• The last straw, to which I confess I got a little pissy, was Wednesday morning. I was up, packed, and out of the room at 6:45 because the minibus to Lençóis was due to pick me up at 7am. I set my luggage by the front door--at which point the woman sleeping behind the counter stirs, looks at me, rolls over and goes back to sleep. I sit and wait until 7am, when the included hostel breakfast (sure, we'll call it "breakfast") service is supposed to begin. Dining area still dark and shuttered, I knock on the locked door that leads to the guest and staff kitchens to ask if I can heat up some water for my coffee. Not leaving something as important as my morning caffeine to chance, I was prepared with coffee-in-a-teabag and my own cup in hand. Another woman, who is preparing said breakfast, opens the door a crack and denies me access to the hot water. Oh-no-she-dit-ant! Jump ahead to 7:15, breakfast still not "open" and minibus still not there, and the man-manager returns from the market, wherever that is. I complain to him about not being permitted to get coffee or hot water despite it being well past 7am. The woman-manager gets out of bed and, speaking at him and not at me, dismissively says that my bus won't arrive until 7:45 anyway. I correct her, "no, they said 7am." She relays the message, again directed at him and not me, that my tour company called and changed the pickup time. "Really!? When?!" I indignantly inquire. "Last night while she was at dinner," she responds to the man. Now I was pissed, which I made no attempt to hide. (After all, she had seen me return from dinner [while she was whining her opinions of the evening novela to the television in an empty room, as if it would change the inane plot to do so], and could easily have relayed the message then, not only for its pertinence but for the extra hour of sleep!) He got the door to the kitchen open and I got my coffee, at least.

Ok, moving on from the crappy hostel experience, I thought the city of São Luís was a huge letdown. Yes, there are plenty of examples of colonial architecture though I didn't think they were well-preserved in the least. This street is the absolute best I found in two days of wandering. And what you see is what you get.


Granted, the streets look more charming at night (when you don't see how many of the buildings--such as this entire block save the mauve one on the right--are nothing more than ruinous façades). That is, I was advised, until the wee small hours of a Friday or Saturday night when empty bottles fill the cobblestone lanes and the smell of urine overwhelms the senses.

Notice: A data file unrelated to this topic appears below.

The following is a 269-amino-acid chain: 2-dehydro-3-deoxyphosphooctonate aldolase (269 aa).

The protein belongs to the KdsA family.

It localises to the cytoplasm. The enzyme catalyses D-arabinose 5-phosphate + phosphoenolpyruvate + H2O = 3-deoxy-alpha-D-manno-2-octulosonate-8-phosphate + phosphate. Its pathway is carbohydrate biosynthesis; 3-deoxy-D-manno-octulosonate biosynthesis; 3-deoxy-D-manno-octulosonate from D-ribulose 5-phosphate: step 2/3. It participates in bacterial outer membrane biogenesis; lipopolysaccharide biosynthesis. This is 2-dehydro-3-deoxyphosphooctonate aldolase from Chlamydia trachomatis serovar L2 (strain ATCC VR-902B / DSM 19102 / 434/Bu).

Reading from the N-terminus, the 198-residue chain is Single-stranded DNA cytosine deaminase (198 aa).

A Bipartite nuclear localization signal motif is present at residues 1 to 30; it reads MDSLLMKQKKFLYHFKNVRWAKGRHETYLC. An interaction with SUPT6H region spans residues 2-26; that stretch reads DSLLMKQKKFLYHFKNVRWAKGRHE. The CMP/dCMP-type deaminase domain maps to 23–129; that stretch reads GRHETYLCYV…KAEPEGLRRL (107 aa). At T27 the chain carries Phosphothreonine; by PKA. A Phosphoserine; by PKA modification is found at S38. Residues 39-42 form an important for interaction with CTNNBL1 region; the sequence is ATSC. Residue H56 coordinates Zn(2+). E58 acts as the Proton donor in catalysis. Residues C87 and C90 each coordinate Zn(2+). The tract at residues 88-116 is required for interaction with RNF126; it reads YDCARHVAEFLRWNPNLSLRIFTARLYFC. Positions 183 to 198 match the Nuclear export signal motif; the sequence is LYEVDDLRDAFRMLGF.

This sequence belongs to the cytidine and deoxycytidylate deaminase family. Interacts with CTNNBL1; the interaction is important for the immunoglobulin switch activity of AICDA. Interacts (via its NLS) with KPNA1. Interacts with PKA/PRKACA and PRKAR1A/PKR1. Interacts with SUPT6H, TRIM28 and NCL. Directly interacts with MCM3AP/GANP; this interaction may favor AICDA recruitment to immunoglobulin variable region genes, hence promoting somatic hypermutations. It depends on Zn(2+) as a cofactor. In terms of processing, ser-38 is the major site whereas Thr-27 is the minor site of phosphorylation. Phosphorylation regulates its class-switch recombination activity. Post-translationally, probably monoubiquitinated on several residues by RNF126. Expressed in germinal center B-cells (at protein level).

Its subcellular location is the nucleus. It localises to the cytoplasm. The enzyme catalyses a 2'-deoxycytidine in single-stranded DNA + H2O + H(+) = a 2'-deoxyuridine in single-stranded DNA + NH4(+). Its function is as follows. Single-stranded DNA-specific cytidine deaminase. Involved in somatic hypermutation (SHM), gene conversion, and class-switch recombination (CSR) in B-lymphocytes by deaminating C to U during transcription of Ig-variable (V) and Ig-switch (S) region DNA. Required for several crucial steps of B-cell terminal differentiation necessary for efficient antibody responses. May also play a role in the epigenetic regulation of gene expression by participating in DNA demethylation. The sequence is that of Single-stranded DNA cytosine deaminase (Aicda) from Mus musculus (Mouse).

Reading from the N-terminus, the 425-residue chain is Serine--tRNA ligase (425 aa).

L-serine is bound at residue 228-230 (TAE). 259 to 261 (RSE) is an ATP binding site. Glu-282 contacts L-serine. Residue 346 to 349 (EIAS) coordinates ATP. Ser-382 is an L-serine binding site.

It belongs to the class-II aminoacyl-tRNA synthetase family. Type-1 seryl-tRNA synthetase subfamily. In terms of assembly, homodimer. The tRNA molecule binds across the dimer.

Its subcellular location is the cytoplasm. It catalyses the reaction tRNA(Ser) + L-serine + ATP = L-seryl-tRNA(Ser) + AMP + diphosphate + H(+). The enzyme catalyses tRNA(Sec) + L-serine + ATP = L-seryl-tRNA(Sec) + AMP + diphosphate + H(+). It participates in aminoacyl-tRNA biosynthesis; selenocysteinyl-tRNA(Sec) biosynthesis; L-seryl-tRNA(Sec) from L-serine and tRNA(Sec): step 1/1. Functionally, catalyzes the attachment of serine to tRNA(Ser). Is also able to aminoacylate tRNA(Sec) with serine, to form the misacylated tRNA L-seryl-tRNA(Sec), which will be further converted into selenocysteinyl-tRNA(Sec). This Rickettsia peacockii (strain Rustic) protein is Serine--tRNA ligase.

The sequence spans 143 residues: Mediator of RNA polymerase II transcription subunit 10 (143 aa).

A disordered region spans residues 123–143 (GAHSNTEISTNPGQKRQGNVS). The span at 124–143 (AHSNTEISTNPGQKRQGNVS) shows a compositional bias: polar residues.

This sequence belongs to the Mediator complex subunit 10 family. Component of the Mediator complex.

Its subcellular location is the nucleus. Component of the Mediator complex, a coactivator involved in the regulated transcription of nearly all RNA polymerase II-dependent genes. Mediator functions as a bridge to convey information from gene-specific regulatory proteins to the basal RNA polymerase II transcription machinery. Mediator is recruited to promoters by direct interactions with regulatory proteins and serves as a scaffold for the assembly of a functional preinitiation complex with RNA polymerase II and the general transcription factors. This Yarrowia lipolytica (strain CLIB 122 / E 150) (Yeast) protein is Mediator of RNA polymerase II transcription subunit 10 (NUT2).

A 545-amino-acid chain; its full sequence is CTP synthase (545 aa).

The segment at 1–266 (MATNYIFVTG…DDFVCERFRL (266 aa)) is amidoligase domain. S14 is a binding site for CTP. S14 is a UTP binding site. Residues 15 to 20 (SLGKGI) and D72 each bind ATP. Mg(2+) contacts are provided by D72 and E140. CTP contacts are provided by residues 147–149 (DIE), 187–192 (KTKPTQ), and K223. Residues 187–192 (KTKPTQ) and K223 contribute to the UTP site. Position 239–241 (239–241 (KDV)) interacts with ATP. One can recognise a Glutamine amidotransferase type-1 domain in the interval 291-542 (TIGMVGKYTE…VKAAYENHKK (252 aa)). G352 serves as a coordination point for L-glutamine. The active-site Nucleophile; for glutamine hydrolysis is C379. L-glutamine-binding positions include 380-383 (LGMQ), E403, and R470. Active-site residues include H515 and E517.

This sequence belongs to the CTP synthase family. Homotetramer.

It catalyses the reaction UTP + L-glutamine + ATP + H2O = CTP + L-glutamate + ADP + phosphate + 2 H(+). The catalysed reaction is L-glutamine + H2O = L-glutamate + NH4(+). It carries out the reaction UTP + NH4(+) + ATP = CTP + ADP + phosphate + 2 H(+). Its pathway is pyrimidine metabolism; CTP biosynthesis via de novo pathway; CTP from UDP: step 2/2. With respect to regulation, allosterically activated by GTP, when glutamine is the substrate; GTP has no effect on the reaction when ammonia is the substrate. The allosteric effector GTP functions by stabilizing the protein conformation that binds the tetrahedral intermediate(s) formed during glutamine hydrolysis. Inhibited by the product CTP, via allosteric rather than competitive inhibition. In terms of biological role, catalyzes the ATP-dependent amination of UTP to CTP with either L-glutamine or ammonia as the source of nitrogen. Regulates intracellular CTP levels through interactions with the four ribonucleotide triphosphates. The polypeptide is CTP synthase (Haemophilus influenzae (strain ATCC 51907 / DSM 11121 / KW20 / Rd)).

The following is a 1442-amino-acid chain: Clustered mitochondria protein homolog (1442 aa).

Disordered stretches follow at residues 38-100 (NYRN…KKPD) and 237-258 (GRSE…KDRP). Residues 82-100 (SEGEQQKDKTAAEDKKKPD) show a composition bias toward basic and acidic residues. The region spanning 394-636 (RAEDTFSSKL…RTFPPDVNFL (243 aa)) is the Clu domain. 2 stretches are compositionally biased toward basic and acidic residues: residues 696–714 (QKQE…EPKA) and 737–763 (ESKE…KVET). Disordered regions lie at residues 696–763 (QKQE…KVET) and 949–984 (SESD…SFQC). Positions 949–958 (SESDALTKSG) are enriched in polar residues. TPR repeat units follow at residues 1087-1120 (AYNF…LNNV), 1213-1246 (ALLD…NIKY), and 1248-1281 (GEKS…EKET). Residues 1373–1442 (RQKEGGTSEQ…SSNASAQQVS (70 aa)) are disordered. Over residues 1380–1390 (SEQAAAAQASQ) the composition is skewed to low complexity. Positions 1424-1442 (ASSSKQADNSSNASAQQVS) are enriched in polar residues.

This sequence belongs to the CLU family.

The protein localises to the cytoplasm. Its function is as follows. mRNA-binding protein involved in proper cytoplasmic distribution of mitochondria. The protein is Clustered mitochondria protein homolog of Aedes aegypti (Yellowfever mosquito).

It's not a clean city. The sidewalks are in terrible condition. Their proud historic center felt as sketchy as it looked. I found myself wondering what on Earth the UNESCO people were thinking when they designated it as a world heritage site. (So much, in fact, that I actually researched the selection criteria when I returned, well, for a few minutes until I got bored.) If the city is receiving preservation funds, it appears those funds are winding up elsewhere.

Here's a charming shot of a home in the middle of this "Heritage Site": a sheet of paper near the doorbell of the small home advertises soda and hot toddies for sale, while the family's undergarments dry on the bars of the street-level front window. Classy.


My adverse reaction to the city created an immediate problem. I had planned to spend six days there after my time in Lençóis and now, there was no way that was going to happen. I frantically researched options to extend my time in Lençóis or to travel to the Delta do Parnaíba in Piauí, to no avail. By the end of my first day in São Luís I had choked up the cash to change my return flight, cutting my trip four days short, and made a reservation for a decent hotel on the beach-side of São Luís (as opposed to the "historical city center" where the hostel was located) for the last two nights.

If you know me personally, you already know that I'm an anti-mall person. Yet I was so uninspired by the town that I ended up whiling away a chunk of Day 2 at a mall, and a crappy mall at that--though purportedly the city's best. Naturally. At least I found some additions to my collection of entertaining signs. First, the Winter 2011 Collection!


Yes, of bathing suits. Such is life on the Equator.

Please remember, however, that swimsuits (trajes de banho) are not appropriate attire in the mall. Well, maybe if you're petite and sporting the famous Brazilian fio dental ("dental floss", a thong bikini) an exception can be made.


Also on the up side, I experimented with the local obsession Guaraná Jesus, the bubble-gum like cola that is a regional staple. Even sweeter than it looks.


Lastly, I had a nice dinner and some beers with a cool traveler I met, Phin. Coincidentally, he's from Tunbridge Wells in Kent, near where I lived in England in 2001--which provided some fun conversation in addition to swapping strange travel tales.

Fortunately, my three days in Lençóis were about to make the disappointment of São Luís totally worthwhile.

Paulistinha

[*Travel Tips: Now that I've been to the region, I would recommend doing a tour that begins in Fortaleza and moves along the coast, making stops in Jericoacoara, Delta do Parnaíba, Barreirinhas (Lençóis), and Alcântara, but leaving just one day in São Luís (and Fortaleza too, from what I hear). I do not recommend the tour company I used. Rather I recommend Caetês Turismo--Elinete, my guide on Day 1, was fantastic, or EcoDunas Turismo--I never met Marinete, but according to the pousada staff, she was responsible for the success of Day 1 & 2, and the salvage of Day 3.]